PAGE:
KARNI: And speaking of optics, I mean, the president was scheduled to leave for Mar-a-Lago today for his 16 day vacation. I just got word that he is not leaving tonight. That is officially off the table. I -- the optics -- he will leave at some point, I imagine, and the optics of, if a government shutdown is going on and he takes off for Mar-a- Lago to play golf is even worse.
KIM: And he is on camera saying, I will proudly own this shutdown. I mean Democrats have been already replaying that (INAUDIBLE).
KING: Saying he proudly -- he said he would proudly own this shutdown.
KIM: Over and over.
KING: All right, we're going to work in a quick break here. We're waiting. Stay with us, please. Strap in. This is your government at work, sort of.
We're waiting for word of exactly what happened in that White House meeting. The president meeting with top Senate Republicans. We're also waiting for the Senate to get about its business. That is to take up the House version, which does give the president his wall money, but we are told flatly the votes simply aren't there in the Senate. We'll watch that process play out.
Up next, are big story in Washington. (INAUDIBLE) his post because he says he has too many disagreements with the boss.
KING: Going to take you straight to the floor of the United States Senate. The Democratic Leader Chuck Schumer speaking on this big impasse over whether there will able a government shutdown.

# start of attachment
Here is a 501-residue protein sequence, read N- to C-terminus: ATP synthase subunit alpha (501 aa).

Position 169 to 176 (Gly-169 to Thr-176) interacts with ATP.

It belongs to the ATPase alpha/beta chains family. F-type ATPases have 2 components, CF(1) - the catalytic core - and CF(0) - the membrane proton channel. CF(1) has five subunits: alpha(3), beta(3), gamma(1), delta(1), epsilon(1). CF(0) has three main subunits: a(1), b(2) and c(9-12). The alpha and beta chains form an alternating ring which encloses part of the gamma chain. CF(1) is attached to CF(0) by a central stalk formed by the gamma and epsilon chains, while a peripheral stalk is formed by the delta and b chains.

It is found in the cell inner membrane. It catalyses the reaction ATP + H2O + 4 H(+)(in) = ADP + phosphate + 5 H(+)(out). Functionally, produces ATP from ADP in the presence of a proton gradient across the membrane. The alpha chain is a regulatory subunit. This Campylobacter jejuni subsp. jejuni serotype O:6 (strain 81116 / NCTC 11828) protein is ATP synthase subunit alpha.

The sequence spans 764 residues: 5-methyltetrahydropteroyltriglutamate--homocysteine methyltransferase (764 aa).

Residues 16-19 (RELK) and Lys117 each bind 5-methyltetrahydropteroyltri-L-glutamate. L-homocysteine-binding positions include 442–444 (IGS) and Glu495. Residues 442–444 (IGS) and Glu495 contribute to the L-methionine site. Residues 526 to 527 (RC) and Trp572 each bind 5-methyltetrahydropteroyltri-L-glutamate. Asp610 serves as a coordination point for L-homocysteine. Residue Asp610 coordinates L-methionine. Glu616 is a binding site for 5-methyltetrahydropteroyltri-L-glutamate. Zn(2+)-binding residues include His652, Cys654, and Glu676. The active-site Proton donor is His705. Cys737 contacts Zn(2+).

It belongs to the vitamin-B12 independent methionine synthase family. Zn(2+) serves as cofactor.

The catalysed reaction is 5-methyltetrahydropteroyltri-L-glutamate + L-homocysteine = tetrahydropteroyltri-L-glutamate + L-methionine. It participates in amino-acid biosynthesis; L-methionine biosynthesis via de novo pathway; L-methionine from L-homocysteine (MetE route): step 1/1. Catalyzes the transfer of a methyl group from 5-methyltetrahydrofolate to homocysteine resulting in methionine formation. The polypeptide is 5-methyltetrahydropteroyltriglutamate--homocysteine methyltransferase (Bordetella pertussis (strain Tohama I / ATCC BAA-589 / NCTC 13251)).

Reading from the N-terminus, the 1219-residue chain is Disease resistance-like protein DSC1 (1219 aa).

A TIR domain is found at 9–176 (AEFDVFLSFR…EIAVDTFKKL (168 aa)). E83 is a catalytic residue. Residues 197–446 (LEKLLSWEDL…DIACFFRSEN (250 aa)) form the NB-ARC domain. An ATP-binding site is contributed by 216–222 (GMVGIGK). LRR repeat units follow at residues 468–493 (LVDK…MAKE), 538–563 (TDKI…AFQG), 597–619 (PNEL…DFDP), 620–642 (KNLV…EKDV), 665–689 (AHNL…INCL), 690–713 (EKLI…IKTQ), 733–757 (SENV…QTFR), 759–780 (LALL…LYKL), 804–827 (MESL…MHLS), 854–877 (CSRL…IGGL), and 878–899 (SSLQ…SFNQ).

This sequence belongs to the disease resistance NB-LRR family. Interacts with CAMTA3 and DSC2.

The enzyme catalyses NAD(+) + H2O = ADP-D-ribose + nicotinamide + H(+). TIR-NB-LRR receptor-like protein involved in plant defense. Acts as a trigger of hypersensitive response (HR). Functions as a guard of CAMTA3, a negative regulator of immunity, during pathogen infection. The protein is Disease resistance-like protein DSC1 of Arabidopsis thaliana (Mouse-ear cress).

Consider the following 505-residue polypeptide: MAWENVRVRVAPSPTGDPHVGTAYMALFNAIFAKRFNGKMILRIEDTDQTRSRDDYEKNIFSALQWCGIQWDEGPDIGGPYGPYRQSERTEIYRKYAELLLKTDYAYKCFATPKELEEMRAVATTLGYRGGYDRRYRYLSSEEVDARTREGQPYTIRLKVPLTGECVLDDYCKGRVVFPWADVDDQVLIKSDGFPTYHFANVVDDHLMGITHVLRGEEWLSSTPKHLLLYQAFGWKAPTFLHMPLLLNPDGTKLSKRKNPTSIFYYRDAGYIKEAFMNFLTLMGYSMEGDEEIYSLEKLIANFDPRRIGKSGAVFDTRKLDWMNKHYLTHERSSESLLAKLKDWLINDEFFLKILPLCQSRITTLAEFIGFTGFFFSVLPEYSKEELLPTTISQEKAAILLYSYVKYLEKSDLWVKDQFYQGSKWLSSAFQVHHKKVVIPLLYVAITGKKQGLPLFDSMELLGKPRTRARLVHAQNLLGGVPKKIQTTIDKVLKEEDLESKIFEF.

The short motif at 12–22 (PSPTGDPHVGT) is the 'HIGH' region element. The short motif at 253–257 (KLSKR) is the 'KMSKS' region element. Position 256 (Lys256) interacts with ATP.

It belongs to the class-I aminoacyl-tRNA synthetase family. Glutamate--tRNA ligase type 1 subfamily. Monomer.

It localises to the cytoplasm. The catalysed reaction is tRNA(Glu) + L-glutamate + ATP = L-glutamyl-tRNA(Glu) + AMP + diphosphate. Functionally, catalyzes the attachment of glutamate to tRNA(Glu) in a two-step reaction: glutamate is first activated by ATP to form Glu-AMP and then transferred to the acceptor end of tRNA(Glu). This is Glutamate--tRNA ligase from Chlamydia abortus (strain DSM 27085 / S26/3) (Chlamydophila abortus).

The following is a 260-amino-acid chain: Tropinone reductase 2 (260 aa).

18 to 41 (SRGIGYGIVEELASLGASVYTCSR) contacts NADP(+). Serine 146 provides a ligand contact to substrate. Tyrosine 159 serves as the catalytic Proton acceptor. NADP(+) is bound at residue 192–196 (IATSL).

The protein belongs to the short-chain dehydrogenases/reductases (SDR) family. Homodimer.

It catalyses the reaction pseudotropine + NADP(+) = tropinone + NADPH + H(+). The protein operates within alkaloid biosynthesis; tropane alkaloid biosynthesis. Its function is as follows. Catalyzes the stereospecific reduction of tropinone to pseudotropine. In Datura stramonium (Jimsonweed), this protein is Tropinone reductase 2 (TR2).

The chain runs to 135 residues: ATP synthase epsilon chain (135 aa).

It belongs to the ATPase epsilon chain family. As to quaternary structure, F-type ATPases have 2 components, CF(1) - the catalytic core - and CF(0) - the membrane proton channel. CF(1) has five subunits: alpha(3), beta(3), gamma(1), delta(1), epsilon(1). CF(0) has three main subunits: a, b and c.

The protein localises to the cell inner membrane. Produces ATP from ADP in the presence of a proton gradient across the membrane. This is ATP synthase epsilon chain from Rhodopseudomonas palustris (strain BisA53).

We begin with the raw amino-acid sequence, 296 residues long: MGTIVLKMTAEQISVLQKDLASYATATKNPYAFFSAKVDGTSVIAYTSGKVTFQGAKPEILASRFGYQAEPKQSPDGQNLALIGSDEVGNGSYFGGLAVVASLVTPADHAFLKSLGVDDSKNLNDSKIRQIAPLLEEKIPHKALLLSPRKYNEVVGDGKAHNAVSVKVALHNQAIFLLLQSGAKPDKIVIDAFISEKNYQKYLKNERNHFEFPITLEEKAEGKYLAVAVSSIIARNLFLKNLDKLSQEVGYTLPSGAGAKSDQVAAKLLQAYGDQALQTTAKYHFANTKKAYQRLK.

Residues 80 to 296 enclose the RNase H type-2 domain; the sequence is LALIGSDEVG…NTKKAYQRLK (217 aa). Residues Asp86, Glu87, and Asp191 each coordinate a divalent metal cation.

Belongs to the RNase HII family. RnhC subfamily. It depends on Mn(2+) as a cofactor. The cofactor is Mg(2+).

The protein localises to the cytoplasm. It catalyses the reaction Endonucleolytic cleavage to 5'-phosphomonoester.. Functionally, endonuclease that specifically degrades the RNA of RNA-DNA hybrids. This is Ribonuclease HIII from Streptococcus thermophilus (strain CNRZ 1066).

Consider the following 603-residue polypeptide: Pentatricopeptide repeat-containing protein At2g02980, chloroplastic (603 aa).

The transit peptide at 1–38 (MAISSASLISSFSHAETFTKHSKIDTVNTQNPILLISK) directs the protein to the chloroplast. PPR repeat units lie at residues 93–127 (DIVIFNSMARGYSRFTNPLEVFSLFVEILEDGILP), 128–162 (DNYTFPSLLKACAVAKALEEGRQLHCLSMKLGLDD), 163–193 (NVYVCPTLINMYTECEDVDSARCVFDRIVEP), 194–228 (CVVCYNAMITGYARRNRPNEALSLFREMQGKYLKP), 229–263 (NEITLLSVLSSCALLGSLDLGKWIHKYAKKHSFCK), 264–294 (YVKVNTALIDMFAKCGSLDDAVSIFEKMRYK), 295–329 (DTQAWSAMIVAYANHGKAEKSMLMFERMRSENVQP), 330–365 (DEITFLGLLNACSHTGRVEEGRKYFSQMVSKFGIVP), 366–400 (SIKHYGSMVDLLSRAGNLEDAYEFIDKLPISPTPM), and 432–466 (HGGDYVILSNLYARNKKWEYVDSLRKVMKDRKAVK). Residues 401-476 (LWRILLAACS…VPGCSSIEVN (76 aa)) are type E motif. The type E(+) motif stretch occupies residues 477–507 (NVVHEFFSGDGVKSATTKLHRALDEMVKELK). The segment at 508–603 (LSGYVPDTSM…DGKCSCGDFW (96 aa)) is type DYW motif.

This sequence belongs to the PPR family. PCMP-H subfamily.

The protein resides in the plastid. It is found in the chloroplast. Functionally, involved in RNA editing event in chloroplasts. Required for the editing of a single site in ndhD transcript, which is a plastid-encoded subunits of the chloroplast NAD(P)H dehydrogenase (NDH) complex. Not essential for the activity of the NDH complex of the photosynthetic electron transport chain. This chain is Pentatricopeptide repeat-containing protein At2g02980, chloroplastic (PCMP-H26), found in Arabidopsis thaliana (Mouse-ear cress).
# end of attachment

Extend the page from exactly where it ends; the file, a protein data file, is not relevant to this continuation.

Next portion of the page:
SEN. CHUCK SCHUMER (D), MINORITY LEADER: Of what's undoubtedly the most chaotic presidency ever in the history of the United States. The stock market is in a tumult and in decline. The secretary of defense, one of the only pairs of steady hands in our government, is resigning from the administration in protest. And the United States is pulling out of Syria and likely Afghanistan, abandoning our coalitions, allies and the Kurds, and surrendering the field to Putin, Iran, Hezbollah, ISIS, the Taliban and Bashar al Assad. The position of defense secretary, of attorney general, of ambassador to the United Nations, of interior secretary and even chief of staff to the president are all in flux.
[12:15:05] The institutions of our government lack steady and experienced leadership. With all of these departures, it's about to get even more unsteady. The president is making decisions without counsel, without preparation, and even without communication between relevant departments and relevant agencies. All of this turmoil is causing chaos in the markets, chaos abroad, and it's making the United States less prosperous and less secure.
UNIDENTIFIED MALE: The Senate will be in order, please.
SCHUMER: And to top it all off, President Trump has thrown a temper tantrum and now has us careening towards a Trump shutdown over Christmas. In a short time, the Senate will take part in a pointless exercise to demonstrate to our House colleagues and the president what everyone here already knows, there are not the votes in the Senate for an expensive, taxpayer-funded border wall.
So, President Trump, you will not get your wall. Abandon your shutdown strategy. You're not getting the wall today, next week, or on January 3rd, when Democrats take control of the House.
Just two days ago, the Senate came together to support a proposal by Leader McConnell, unanimously, every Democrat, every Republican, to extend government funding through February without partisan demands. What it would accomplish would be that the government would not shut down, the fights that we're having would be postponed to a later day, and millions of Americans would not be hurt this Christmas week. So let me repeat that, the Senate, every Democrat, every Republican, has already unanimously supported a clean extension of government funding. Democrats supported the measure because we do not want to see the government shut down.